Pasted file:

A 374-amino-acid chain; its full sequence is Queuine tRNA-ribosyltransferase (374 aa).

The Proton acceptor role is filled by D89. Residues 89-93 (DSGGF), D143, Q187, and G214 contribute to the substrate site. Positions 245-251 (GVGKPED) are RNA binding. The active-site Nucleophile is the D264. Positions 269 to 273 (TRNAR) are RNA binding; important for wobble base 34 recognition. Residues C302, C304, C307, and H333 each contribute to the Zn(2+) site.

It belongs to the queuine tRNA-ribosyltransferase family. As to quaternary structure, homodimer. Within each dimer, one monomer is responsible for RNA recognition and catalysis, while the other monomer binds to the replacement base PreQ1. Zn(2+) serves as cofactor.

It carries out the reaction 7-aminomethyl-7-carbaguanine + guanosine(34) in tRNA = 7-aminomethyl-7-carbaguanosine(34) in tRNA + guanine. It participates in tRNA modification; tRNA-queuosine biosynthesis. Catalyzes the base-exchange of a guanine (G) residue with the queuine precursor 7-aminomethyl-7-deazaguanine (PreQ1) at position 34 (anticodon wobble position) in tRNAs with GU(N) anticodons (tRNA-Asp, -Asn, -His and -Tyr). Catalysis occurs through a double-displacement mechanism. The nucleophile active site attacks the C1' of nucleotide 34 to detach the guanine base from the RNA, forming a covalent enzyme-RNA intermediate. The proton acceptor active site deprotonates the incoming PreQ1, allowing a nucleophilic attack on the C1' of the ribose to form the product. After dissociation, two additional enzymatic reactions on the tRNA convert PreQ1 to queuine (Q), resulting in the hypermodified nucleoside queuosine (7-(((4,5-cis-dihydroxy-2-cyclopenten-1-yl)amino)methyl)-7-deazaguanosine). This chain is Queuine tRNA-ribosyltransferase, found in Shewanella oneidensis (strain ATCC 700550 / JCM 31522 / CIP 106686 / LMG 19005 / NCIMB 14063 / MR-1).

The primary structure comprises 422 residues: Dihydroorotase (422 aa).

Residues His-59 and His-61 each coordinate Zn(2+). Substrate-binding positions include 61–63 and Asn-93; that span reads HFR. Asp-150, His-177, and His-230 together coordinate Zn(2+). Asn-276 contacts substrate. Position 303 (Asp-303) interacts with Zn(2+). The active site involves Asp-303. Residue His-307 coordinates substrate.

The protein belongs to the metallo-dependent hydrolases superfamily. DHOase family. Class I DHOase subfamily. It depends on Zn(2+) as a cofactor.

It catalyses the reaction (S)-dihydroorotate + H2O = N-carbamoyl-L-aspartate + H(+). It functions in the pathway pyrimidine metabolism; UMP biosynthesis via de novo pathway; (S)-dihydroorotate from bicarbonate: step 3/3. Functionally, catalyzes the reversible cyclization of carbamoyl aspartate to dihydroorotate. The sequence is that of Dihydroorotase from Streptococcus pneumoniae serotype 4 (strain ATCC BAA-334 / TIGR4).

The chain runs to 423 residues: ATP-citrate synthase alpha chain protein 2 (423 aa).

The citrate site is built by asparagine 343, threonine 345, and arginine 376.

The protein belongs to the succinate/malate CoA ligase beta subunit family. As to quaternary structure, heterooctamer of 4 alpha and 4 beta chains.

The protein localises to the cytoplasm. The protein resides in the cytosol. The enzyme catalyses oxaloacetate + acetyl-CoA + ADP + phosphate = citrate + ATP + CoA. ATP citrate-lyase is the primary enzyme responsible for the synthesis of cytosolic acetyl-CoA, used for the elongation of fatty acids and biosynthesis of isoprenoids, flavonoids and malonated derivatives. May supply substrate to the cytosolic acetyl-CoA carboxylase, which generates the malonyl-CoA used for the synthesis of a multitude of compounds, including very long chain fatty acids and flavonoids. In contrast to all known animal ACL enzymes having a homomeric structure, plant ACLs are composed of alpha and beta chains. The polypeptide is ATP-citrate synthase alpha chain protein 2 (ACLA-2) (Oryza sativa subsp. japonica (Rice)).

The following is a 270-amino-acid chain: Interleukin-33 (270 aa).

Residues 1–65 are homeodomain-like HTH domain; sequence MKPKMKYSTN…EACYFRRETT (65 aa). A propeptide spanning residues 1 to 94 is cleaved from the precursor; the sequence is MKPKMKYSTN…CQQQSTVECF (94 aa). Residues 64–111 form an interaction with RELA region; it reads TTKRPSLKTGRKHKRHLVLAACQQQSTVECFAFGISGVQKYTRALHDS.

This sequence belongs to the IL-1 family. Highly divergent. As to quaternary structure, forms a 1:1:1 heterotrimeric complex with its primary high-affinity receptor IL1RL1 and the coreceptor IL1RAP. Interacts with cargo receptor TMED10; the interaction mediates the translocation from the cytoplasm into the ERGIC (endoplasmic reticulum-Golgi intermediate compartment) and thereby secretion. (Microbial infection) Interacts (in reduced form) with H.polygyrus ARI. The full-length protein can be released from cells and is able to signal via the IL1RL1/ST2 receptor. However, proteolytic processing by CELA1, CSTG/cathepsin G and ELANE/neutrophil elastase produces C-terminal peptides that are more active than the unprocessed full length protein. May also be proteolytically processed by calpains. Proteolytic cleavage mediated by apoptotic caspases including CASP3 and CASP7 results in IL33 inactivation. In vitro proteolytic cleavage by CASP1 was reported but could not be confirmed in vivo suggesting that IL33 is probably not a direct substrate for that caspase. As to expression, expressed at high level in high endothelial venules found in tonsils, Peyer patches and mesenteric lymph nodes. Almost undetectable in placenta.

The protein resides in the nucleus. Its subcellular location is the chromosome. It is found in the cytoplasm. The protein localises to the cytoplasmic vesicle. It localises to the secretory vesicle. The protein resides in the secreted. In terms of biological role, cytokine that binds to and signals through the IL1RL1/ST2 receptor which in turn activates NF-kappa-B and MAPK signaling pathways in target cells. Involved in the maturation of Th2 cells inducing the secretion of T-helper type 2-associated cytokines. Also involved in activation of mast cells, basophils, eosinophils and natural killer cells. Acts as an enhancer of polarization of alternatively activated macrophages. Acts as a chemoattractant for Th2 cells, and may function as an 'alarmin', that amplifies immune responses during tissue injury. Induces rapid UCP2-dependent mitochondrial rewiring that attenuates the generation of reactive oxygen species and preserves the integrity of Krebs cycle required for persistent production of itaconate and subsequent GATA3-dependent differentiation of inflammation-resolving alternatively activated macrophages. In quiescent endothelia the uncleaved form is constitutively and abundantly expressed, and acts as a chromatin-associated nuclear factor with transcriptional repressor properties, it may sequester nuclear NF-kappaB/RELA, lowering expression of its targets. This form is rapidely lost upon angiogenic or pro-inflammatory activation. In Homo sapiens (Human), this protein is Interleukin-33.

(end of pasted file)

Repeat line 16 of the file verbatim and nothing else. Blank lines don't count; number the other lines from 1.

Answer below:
The protein resides in the nucleus. Its subcellular location is the chromosome. It is found in the cytoplasm. The protein localises to the cytoplasmic vesicle. It localises to the secretory vesicle. The protein resides in the secreted. In terms of biological role, cytokine that binds to and signals through the IL1RL1/ST2 receptor which in turn activates NF-kappa-B and MAPK signaling pathways in target cells. Involved in the maturation of Th2 cells inducing the secretion of T-helper type 2-associated cytokines. Also involved in activation of mast cells, basophils, eosinophils and natural killer cells. Acts as an enhancer of polarization of alternatively activated macrophages. Acts as a chemoattractant for Th2 cells, and may function as an 'alarmin', that amplifies immune responses during tissue injury. Induces rapid UCP2-dependent mitochondrial rewiring that attenuates the generation of reactive oxygen species and preserves the integrity of Krebs cycle required for persistent production of itaconate and subsequent GATA3-dependent differentiation of inflammation-resolving alternatively activated macrophages. In quiescent endothelia the uncleaved form is constitutively and abundantly expressed, and acts as a chromatin-associated nuclear factor with transcriptional repressor properties, it may sequester nuclear NF-kappaB/RELA, lowering expression of its targets. This form is rapidely lost upon angiogenic or pro-inflammatory activation. In Homo sapiens (Human), this protein is Interleukin-33.